Monday, April 10, 2017

The Consumer Price Index: A False Indicator of Our Individual Costs-of-Living

Richard Ebeling emails:

Dear Bob,

I have a new article on the website of the Future of Freedom Foundation on, "The Consumer Price Index, a False Indicator of Our Individual Costs-of-Living."

The Federal Reserve and many other central banks have set monetary policy targets of annual two percent price inflation, as measured by such statistical aggregates as the Consumer Price Index. Yet, it should be recalled that overall price measurements such as the CPI are artificial creations of economic statisticians, and not something real that confronts consumers and businessmen in the marketplace of supply and demand.

These are price aggregates that hide from view the reality of the complex and interconnected structure of relative prices for consumer goods and factors of production, which are what influence and guide the actual choices and decisions of consumers and entrepreneurs.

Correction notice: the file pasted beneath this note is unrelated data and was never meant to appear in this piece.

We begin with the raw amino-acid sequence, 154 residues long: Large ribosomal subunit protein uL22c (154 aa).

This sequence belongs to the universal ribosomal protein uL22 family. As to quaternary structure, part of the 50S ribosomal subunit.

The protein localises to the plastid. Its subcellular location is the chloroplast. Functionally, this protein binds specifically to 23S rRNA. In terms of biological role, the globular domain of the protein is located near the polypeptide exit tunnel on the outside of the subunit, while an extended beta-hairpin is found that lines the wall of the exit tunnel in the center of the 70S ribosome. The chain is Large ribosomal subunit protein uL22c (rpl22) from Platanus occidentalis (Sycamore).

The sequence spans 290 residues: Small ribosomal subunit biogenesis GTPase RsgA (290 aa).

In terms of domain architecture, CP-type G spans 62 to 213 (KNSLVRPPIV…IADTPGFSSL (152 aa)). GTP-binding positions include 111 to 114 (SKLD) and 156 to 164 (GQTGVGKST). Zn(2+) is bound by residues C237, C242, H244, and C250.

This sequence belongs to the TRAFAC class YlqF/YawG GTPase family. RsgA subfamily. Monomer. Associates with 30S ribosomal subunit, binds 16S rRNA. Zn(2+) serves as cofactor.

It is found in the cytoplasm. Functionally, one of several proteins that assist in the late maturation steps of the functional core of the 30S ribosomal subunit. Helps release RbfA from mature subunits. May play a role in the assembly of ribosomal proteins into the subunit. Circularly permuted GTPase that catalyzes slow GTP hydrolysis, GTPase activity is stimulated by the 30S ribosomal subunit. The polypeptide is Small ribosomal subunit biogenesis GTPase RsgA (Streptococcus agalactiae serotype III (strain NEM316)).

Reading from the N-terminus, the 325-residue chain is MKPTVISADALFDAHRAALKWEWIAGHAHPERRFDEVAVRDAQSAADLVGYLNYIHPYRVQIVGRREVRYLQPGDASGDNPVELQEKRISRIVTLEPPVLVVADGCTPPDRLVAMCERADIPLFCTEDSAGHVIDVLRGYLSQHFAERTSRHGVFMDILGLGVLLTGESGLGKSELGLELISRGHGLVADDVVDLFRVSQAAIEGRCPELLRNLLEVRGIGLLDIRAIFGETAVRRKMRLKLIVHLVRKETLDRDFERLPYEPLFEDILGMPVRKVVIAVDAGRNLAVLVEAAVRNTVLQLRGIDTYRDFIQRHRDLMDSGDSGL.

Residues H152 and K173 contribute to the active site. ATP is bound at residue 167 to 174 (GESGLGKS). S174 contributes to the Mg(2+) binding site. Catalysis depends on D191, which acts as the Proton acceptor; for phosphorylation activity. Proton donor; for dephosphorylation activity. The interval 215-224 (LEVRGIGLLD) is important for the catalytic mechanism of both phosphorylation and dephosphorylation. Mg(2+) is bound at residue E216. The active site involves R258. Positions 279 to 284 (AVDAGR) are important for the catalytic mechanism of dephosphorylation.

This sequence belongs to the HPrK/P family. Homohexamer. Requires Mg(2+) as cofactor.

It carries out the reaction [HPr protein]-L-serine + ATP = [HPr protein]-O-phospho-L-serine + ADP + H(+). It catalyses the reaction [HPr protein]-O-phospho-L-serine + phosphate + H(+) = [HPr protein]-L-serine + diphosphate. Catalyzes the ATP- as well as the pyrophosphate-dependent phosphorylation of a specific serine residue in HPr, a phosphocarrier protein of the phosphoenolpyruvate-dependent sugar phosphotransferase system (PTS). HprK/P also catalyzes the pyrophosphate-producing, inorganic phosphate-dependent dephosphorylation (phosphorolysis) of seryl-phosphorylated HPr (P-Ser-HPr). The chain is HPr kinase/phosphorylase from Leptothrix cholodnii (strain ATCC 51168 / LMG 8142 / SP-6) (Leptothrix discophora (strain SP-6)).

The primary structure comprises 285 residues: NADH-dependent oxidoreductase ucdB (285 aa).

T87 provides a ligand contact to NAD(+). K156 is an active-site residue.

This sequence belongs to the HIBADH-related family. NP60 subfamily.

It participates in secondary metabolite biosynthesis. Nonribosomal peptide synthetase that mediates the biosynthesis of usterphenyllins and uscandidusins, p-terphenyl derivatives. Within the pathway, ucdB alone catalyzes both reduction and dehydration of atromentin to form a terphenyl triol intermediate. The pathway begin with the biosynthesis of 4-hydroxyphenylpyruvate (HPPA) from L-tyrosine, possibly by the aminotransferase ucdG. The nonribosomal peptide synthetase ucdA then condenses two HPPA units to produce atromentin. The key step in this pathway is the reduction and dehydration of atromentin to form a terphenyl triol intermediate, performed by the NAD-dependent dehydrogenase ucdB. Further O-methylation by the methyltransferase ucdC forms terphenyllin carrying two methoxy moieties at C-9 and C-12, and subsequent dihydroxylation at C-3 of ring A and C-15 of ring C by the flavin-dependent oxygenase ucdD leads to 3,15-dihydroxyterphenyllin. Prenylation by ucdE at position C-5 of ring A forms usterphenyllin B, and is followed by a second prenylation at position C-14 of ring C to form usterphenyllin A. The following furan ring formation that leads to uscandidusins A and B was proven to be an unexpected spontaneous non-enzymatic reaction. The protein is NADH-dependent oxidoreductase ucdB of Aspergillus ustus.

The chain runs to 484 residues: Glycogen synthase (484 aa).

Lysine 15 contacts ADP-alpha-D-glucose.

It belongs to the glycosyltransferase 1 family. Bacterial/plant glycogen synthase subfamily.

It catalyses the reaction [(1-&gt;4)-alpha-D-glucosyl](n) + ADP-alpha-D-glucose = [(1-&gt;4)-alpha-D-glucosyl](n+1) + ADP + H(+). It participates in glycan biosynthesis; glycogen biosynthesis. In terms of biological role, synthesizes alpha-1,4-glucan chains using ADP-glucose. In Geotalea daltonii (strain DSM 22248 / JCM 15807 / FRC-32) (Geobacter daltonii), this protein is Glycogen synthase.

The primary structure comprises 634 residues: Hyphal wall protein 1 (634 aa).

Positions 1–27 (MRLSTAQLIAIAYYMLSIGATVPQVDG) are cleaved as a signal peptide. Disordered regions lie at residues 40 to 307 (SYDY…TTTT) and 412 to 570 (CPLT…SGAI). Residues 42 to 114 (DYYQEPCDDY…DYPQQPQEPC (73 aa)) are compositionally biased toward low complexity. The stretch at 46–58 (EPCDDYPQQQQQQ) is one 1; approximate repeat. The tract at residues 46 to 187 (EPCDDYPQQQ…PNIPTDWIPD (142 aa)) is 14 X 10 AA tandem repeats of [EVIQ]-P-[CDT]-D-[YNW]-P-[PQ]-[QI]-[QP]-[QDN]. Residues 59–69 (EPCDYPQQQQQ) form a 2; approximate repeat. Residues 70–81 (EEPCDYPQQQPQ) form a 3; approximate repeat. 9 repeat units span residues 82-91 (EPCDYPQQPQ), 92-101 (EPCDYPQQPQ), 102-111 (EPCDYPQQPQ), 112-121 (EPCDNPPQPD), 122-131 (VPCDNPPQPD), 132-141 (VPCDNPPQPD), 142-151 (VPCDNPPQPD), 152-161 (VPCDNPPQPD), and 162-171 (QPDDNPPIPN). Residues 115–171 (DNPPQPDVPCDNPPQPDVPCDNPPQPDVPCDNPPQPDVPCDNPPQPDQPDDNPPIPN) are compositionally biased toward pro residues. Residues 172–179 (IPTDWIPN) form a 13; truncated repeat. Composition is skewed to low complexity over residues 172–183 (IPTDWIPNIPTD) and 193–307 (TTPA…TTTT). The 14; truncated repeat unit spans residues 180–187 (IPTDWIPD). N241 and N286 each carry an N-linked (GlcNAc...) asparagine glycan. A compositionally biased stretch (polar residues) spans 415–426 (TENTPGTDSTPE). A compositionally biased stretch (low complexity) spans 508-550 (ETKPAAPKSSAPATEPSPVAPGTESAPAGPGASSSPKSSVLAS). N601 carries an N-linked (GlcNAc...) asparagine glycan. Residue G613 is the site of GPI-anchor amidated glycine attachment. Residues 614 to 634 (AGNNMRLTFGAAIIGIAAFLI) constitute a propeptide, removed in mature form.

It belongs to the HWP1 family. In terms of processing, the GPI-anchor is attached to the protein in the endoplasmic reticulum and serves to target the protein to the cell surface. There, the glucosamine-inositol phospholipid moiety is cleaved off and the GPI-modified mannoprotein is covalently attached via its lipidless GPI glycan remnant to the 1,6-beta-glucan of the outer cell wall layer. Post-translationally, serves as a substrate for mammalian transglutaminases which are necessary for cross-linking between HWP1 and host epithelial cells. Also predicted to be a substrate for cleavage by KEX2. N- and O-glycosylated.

Once we "disaggregate" the price data in the CPI, for example, and see the different ways that changes in multitudes of individual prices in terms of each other can modify what goods people buy and in which relative amounts, we understand that the world of possible price inflation or price deflation is not as simple and simplistic as the government's monthly CPI makes it appear.

Furthermore, the use of various types of aggregate price indexes to direct monetary policy by central banks also hides from view the way increases in the money supply actually bring about distortions and imbalances between savings and investment, how is capital used in production, and the allocation of labor among various employments, which sets in motion the ups and downs of the business cycle.


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